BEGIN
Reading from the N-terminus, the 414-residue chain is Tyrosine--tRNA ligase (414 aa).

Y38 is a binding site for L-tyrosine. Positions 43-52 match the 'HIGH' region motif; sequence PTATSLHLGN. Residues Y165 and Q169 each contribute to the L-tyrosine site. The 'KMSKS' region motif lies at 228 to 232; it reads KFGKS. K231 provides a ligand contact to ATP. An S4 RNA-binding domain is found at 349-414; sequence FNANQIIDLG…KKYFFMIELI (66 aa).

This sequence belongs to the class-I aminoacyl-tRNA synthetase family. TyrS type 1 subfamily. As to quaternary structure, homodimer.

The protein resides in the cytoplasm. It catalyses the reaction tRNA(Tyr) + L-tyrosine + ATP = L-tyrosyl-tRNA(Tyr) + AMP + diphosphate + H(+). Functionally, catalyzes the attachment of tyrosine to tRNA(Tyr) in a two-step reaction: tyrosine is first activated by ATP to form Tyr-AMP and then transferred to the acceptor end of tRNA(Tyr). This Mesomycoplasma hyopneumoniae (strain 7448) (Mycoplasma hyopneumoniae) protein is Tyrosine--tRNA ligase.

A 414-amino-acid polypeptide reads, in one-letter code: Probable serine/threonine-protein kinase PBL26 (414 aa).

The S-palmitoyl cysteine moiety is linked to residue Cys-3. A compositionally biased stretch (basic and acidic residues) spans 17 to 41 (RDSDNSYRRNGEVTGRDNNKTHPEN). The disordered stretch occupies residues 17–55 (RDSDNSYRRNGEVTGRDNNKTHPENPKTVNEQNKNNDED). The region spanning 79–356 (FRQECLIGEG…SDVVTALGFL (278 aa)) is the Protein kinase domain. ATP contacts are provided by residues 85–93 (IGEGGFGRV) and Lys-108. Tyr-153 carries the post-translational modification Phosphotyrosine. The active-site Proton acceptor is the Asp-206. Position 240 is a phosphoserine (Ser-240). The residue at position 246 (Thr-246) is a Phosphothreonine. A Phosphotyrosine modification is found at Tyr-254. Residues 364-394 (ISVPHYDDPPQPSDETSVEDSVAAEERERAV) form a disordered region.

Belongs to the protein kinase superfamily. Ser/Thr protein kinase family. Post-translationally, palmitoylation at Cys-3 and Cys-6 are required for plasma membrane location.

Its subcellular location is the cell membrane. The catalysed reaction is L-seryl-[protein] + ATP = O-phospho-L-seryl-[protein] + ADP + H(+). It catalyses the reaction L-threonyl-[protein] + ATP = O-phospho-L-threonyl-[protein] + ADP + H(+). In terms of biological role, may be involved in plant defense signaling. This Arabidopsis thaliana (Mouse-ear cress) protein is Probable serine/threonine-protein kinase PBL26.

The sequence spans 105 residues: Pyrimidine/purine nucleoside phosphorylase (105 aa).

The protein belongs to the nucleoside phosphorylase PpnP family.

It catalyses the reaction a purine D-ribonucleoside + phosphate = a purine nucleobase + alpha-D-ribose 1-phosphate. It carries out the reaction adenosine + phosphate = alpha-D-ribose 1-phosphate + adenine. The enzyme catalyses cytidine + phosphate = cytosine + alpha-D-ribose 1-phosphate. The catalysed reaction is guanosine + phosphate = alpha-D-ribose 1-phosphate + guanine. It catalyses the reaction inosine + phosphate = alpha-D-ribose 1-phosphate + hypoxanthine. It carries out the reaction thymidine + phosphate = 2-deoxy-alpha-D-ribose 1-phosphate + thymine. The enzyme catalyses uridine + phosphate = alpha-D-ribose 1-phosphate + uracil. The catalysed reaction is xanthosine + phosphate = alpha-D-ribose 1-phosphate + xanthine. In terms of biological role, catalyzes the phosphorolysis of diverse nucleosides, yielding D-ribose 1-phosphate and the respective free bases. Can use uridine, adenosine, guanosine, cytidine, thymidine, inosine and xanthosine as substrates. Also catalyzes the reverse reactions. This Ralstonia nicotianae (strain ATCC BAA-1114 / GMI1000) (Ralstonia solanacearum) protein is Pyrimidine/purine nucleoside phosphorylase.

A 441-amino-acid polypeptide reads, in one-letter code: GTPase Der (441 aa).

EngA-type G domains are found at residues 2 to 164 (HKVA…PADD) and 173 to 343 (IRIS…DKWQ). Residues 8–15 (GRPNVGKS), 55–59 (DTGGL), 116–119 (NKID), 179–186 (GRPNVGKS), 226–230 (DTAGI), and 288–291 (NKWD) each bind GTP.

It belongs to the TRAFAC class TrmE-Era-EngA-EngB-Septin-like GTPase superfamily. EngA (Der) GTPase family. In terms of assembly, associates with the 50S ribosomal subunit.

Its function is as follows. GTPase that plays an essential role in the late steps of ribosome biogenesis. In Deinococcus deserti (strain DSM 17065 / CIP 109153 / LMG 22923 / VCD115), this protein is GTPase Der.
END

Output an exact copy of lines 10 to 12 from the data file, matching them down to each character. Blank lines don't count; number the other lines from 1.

The protein belongs to the nucleoside phosphorylase PpnP family.

It catalyses the reaction a purine D-ribonucleoside + phosphate = a purine nucleobase + alpha-D-ribose 1-phosphate. It carries out the reaction adenosine + phosphate = alpha-D-ribose 1-phosphate + adenine. The enzyme catalyses cytidine + phosphate = cytosine + alpha-D-ribose 1-phosphate. The catalysed reaction is guanosine + phosphate = alpha-D-ribose 1-phosphate + guanine. It catalyses the reaction inosine + phosphate = alpha-D-ribose 1-phosphate + hypoxanthine. It carries out the reaction thymidine + phosphate = 2-deoxy-alpha-D-ribose 1-phosphate + thymine. The enzyme catalyses uridine + phosphate = alpha-D-ribose 1-phosphate + uracil. The catalysed reaction is xanthosine + phosphate = alpha-D-ribose 1-phosphate + xanthine. In terms of biological role, catalyzes the phosphorolysis of diverse nucleosides, yielding D-ribose 1-phosphate and the respective free bases. Can use uridine, adenosine, guanosine, cytidine, thymidine, inosine and xanthosine as substrates. Also catalyzes the reverse reactions. This Ralstonia nicotianae (strain ATCC BAA-1114 / GMI1000) (Ralstonia solanacearum) protein is Pyrimidine/purine nucleoside phosphorylase.

A 441-amino-acid polypeptide reads, in one-letter code: GTPase Der (441 aa).